Hopefully I can help inspire this younger generation.
The harsh reality is that we still live in a world where there are barriers and inequalities that stifle progress. So it’s important that we communicate specifically with the younger generation, that we tell our stories and hopefully let them be part of our journey.
I have a 10 year old son and we talk a lot about what I do and what it means to go on this mission. Sometimes I have to spend a lot of time away from home. So let’s talk about that balance between what I do for a living but how much I love my family and my son and how important it is to me to be there for them.
Just before launch we were hanging out at Kennedy Space Center and he came up to me and said, “Mom, you know, I’m really going to miss you when you’re gone, but I want you to know that I understand what you do.” what you do is really important, for space exploration and for all people on earth.” He said to me, “Mom, I want you to know it’s okay and I’m really proud of you.” That totally made me cry.
It’s a proud moment because you’re trying to teach your kids, trying to teach them the importance of being a part of something bigger than yourself and having that global perspective.
This selfless gesture on his part means a lot. It means he’s taking steps in the right direction, and it means my husband and I are doing a good job.
CRAIG BAILEY, FL TODAY/USA TODAY NETWORK; NASA
It’s not afraid to fail. That doesn’t mean being a daredevil and risking unnecessary things, it means signing up for this AP calculus course if you’re not sure you can hack it. It means studying extra hard and pushing yourself to qualify to fly jets in flight school when you know the numbers and odds might be against you. It means applying to be an astronaut, although again remember that the chances are very slim and you may have difficulties. You may stumble and you may have setbacks along the way, but don’t let that fear hold you back. To me that is real courage.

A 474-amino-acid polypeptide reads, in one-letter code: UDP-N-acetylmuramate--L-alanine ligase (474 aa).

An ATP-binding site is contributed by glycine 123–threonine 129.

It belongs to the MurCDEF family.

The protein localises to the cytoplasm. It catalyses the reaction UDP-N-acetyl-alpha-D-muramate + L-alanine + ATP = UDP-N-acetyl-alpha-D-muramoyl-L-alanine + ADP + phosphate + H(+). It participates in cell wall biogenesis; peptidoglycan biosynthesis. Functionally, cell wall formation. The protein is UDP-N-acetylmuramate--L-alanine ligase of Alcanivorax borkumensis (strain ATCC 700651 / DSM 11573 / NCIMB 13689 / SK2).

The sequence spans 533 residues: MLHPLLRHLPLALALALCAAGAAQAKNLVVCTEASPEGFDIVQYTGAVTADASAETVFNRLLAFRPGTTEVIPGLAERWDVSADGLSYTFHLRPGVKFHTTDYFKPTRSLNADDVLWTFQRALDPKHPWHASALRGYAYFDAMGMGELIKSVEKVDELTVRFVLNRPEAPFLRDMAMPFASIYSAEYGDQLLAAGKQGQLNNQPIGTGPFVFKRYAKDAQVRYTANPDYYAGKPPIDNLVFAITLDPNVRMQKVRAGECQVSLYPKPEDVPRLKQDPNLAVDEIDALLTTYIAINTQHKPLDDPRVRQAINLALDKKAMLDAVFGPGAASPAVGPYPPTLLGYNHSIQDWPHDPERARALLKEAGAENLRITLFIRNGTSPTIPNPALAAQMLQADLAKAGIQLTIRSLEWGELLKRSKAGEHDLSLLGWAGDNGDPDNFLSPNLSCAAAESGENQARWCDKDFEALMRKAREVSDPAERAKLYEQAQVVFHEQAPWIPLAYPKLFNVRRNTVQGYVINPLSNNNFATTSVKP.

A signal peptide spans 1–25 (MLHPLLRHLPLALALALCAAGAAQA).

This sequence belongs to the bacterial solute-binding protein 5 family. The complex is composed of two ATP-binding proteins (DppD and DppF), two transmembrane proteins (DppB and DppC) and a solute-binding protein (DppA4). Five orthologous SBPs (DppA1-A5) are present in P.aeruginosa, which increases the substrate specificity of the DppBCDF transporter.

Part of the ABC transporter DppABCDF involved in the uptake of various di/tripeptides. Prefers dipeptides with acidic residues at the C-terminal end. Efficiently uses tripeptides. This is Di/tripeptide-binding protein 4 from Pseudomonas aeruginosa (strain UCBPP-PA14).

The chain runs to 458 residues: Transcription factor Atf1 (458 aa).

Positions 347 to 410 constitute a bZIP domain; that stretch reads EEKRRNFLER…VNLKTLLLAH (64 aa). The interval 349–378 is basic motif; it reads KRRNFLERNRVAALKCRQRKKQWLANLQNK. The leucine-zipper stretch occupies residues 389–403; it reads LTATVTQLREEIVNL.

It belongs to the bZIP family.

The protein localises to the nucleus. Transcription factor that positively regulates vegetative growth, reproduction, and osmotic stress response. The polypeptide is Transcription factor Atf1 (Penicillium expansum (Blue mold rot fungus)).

NASA astronaut Col. Nicole Mann is a national recipient of USA TODAY’s Women of the Year.
I have to go back to my parents, mom and dad who taught me, at a very young age, this work ethic and this ability to really dream and strive to achieve amazing things in life. I look at everything they have done in their lives, how hard they have worked, how much they have sacrificed to give my sister and I every opportunity when we were young so that we could find our passions in life. And I still look back on them today. When I’m fighting, they’re the best sounding board.
The first Native American woman in space, Nicole Mann, hopes to inspire Indigenous youth
Anthony Jackson, USA TODAY
I had the opportunity to do two spacewalks while here onboard the space station. There was this one moment when I was literally hanging out at the very end of the space station running some cables. I looked down just as the sun orbited planet Earth. It was just an incredibly beautiful moment to see all the people that now live on this beautiful planet. It made me curious about the future, about the Artemis mission to the moon and eventually our mission to Mars. I think we are seeing all of humanity working together to achieve these lofty goals. This gives me a lot of hope and inspiration.
Published March 21, 2023 at 9:10 am UTC
Updated March 21, 2023 at 9:10 am UTC